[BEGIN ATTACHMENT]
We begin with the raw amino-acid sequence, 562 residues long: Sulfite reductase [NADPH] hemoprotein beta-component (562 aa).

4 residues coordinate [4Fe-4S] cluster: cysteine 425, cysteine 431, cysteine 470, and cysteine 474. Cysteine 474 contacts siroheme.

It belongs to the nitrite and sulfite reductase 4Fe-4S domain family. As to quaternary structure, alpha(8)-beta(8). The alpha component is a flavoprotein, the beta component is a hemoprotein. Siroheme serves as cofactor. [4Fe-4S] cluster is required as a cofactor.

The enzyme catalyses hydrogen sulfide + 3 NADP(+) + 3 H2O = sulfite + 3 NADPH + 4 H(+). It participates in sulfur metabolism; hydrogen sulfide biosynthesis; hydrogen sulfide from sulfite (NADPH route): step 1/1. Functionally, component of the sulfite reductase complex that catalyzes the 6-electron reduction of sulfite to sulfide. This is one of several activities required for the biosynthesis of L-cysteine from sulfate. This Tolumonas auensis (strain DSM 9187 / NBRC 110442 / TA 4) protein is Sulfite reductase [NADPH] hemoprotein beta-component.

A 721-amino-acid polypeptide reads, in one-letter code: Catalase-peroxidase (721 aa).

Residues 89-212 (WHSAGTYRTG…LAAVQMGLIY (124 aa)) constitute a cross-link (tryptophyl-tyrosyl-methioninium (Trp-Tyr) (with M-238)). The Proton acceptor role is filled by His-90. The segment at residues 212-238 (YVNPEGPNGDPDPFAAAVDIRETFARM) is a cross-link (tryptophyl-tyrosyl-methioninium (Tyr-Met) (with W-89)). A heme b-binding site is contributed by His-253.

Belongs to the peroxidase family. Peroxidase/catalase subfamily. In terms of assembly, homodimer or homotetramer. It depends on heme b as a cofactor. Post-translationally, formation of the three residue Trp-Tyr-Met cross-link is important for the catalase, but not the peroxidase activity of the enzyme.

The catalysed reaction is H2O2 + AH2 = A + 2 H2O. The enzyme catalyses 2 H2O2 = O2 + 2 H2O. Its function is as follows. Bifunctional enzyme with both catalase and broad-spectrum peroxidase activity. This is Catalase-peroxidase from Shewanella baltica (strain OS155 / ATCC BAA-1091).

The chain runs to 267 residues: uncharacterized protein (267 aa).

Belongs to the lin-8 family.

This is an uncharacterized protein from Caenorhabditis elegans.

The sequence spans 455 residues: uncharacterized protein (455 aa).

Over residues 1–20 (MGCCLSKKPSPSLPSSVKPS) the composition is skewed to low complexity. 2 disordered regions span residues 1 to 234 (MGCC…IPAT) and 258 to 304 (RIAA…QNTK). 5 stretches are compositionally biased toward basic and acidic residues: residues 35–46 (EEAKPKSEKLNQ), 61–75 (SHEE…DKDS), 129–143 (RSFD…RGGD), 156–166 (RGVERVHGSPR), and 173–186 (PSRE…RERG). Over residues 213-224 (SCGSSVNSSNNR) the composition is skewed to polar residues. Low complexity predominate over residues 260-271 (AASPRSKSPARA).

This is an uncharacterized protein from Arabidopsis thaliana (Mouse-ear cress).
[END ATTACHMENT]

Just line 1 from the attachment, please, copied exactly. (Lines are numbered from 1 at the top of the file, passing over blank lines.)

We begin with the raw amino-acid sequence, 562 residues long: Sulfite reductase [NADPH] hemoprotein beta-component (562 aa).